The changing technology demographic and its impact on the open source community
As the pendulum of demographics swing, there is a rise in the open source community. In this article Dale Vecchio discusses what impacts this trend may have on technology and the changing philosophies of the new generation.
The changing demographics in the IT industry are clear. This existential paradox is driven by the belief that the demands of a modern IT workforce are dramatically different than those of the “Baby Boomers” that support the legacy systems today.
It’s true that modern IT developers, members of the Gen X, Gen Y or Millennial Generation have a strong belief in community. They believe in sharing. They believe in meritocracy. This mindset, perhaps not yet altered by the realities of the workplace, are not so different from the mindset of the generations that came to age in the 1960s. The generation before them greatly criticized this demographic. But this didn’t change the inevitability of the future then. And, for those who make the mistake of dismissing the values of new generations, it will not now.
Joy’s Law and Open Source
Sun Microsystem’s cofounder, Bill Joy is quoted as saying “No matter who you are, most of the smartest people work for someone else”. This idea represents one aspect of the growing problem of legacy systems. While a common concern is that the workforce associated with legacy mainframe platforms is retiring, the more crucial problem is that the smartest people not only work for someone else, but that a declining proportion of them are working on this platform.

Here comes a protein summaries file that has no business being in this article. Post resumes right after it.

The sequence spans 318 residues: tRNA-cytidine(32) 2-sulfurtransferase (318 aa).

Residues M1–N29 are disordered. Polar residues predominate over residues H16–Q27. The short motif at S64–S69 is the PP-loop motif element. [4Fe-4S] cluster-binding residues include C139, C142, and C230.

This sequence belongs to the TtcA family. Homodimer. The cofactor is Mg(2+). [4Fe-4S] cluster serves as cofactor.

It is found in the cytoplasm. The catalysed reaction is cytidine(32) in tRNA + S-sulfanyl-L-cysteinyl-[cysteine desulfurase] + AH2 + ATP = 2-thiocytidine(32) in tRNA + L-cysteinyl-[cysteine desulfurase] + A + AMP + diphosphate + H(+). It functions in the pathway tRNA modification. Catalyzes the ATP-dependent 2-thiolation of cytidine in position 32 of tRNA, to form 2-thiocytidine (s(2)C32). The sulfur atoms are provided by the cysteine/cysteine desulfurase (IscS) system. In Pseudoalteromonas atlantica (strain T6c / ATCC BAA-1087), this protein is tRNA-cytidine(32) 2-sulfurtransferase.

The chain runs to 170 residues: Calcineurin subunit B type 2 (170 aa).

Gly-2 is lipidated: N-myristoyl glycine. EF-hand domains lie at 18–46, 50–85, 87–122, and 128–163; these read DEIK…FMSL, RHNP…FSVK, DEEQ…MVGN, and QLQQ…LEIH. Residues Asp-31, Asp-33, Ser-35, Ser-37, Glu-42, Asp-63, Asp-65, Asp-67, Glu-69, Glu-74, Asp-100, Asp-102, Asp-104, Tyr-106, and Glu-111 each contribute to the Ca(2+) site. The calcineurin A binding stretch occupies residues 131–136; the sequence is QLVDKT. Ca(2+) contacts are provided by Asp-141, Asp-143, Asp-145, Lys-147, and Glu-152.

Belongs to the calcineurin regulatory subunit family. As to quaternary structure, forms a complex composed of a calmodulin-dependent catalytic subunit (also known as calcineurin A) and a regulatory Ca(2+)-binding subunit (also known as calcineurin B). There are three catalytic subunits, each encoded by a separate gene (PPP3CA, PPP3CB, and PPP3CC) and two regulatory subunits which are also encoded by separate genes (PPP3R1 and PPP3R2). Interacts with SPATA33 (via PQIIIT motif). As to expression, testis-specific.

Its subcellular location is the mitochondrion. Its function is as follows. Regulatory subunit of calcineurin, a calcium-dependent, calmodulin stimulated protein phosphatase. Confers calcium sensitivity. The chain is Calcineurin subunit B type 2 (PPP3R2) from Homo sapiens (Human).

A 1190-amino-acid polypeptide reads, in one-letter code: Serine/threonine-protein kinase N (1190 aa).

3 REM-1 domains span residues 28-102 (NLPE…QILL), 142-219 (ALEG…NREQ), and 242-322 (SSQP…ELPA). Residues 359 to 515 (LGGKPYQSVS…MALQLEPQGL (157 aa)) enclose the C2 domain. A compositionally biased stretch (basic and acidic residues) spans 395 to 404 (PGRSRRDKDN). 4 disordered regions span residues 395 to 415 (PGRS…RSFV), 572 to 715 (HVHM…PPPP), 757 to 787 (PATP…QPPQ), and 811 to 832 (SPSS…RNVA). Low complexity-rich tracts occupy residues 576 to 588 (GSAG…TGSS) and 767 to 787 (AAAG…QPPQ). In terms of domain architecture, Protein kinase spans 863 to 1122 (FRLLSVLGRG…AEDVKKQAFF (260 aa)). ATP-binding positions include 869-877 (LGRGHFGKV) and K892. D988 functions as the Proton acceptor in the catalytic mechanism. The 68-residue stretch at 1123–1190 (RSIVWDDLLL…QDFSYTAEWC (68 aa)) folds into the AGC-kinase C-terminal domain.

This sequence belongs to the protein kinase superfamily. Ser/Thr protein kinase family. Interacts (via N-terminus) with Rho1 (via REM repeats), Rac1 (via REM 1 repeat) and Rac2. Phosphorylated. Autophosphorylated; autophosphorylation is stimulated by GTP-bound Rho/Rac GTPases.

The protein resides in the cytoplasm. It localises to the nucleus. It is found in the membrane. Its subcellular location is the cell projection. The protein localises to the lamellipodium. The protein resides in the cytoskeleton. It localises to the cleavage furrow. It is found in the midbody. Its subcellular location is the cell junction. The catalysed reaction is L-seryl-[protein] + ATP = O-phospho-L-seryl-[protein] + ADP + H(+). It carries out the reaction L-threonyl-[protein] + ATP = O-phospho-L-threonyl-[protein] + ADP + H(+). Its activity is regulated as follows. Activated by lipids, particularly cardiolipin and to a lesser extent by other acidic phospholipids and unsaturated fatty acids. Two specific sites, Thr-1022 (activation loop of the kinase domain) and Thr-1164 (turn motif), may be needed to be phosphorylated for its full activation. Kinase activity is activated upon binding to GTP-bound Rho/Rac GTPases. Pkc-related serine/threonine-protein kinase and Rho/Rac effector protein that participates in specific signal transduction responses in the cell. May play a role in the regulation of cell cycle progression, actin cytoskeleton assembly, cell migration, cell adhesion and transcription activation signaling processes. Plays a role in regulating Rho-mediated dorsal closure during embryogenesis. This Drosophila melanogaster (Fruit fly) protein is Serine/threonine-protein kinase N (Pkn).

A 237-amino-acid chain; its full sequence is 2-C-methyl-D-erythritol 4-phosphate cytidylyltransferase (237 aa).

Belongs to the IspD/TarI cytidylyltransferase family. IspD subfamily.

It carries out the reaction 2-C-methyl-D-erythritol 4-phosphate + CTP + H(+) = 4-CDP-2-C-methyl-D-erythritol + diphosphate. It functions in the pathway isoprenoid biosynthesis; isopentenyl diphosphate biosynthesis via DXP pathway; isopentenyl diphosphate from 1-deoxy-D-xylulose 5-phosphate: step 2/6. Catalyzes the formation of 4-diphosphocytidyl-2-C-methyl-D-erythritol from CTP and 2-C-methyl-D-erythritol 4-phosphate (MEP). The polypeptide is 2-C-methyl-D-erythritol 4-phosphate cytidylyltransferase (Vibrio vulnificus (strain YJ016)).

Combining the destiny of the demographic shift, Joy’s Law and the changing philosophies of younger generations predict an ever-declining future for the mainframe platform. The support for the open-source community is the future – accept it, or ignore it at your peril. This doesn’t suggest the mainframe is bad. Nor does it suggest the “modern mainframe” is not more advanced than the original version. It doesn’t provide any value judgement of the closed set of vendors for this platform. All it says is that in the IT world, “the times they are a changing” and no amount of cheerleading for this platform is going to change that.
The Open Source Community
The primary motivations for younger generations to participate in the open-source community can be thought of as two sides to the same coin – the reward for successfully performing a task. These rewards may be external – credit from the community of like-minded developers for creating something new – or internal – the satisfaction perceived from completing an innovative task by oneself. This notion has created an open-source community of millions of developers of information technology. Improving one’s marketability has always been a focus of developers over the last 40 years. In the mainframe world of the past this may have been done by taking vendor training classes or job hopping in search of new skills to improve one’s marketability. Today it’s achieved by downloading free text editors, debuggers, compilers, source code repositories, testing tools and building new technologies using these readily available development tools. This type of approach is simply not possible in the mainframe world.
SEE ALSO: The growing appeal towards open source